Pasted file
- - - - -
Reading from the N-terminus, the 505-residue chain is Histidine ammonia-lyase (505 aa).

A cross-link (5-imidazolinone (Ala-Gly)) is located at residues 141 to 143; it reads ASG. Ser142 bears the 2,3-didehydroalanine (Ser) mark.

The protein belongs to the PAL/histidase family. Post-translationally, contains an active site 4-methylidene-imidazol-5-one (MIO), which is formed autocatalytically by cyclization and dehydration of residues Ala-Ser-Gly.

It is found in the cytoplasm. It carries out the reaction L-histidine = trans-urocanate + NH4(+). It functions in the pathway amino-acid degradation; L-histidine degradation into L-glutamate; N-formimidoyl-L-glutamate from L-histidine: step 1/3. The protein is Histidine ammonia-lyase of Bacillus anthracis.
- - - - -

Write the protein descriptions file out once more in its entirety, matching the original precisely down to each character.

Reading from the N-terminus, the 505-residue chain is Histidine ammonia-lyase (505 aa).

A cross-link (5-imidazolinone (Ala-Gly)) is located at residues 141 to 143; it reads ASG. Ser142 bears the 2,3-didehydroalanine (Ser) mark.

The protein belongs to the PAL/histidase family. Post-translationally, contains an active site 4-methylidene-imidazol-5-one (MIO), which is formed autocatalytically by cyclization and dehydration of residues Ala-Ser-Gly.

It is found in the cytoplasm. It carries out the reaction L-histidine = trans-urocanate + NH4(+). It functions in the pathway amino-acid degradation; L-histidine degradation into L-glutamate; N-formimidoyl-L-glutamate from L-histidine: step 1/3. The protein is Histidine ammonia-lyase of Bacillus anthracis.